Rebels began an offensive to capture the Sahl al-Ghab plains in northwest Hama late April in an attempt to cut off regime supply lines to remaining positions in southern Idlib province and facilitate a future attack on Latakia.
After three months of fighting with no decisive result, “civilians have been the worst off,” Ibrahim a-Shamali, alias of a Sahl al-Ghab-based correspondent with the pro-opposition Umayya Media Center, tells Ammar Hamou, with regime air raids pushing “most residents to leave these areas [in Sahl al-Ghab] for the refugee camps along the Turkish border."
Q: Have civilians benefitted from the Victory Army’s battles in the Hama and Idlib countrysides, or are they still suffering the consequences of combat?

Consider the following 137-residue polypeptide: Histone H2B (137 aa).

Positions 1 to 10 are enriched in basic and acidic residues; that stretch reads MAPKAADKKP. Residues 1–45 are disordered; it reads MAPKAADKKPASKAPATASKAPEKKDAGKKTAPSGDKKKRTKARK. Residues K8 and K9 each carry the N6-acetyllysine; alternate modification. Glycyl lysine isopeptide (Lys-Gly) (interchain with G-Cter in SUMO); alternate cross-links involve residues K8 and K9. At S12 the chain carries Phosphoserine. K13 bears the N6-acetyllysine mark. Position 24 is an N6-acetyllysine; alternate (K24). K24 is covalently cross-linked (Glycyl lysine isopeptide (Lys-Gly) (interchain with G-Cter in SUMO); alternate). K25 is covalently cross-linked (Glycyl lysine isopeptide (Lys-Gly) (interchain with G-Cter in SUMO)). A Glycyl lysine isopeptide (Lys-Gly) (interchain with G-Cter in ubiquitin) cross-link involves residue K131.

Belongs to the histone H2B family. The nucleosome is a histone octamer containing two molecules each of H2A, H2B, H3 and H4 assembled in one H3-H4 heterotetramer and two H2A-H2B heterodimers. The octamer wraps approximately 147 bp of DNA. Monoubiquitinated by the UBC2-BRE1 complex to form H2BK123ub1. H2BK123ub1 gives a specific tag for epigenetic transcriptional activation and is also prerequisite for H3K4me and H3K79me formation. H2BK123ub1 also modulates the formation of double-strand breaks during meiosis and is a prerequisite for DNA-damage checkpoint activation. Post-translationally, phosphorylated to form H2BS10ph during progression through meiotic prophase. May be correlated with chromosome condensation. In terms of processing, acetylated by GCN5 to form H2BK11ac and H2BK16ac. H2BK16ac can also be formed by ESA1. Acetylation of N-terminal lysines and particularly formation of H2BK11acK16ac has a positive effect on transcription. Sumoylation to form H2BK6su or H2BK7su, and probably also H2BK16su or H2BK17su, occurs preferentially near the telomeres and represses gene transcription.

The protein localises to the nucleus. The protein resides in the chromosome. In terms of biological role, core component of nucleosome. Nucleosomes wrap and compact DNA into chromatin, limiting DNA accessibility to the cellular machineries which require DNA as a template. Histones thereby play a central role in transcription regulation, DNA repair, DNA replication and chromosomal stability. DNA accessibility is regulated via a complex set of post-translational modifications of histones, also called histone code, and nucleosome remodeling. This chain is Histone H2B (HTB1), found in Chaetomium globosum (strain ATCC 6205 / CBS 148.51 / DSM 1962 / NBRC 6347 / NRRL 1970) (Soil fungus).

“Until now civilians have been the worst off [in this campaign]. Thirty villages in Sahl al-Ghab are 80 percent destroyed, due to the intensity of the air raids across the area. The bombing is what pushed most residents to leave for refugee camps along the Turkish border.
Electricity is cut off in those areas under opposition control, while the pro-regime [predominantly Alawite] villages still have electricity.
If the rebels are able to take control of those areas and expel regime forces, I expect the situation will improve.”
Q: What are the most recent developments in Sahl al-Ghab?
“Rebels are trying to regain control of those areas they lost recently, and are advancing towards Jourein [which is located] near the coast. [On Sunday] the regime took back all the points that the Victory army had captured last week, most importantly the Harariya Power Station in Zeizun.
The regime has employed a scorched earth policy, including air raids and grad missiles. The Victory Army, in turn, regained control Monday over some points it had lost.”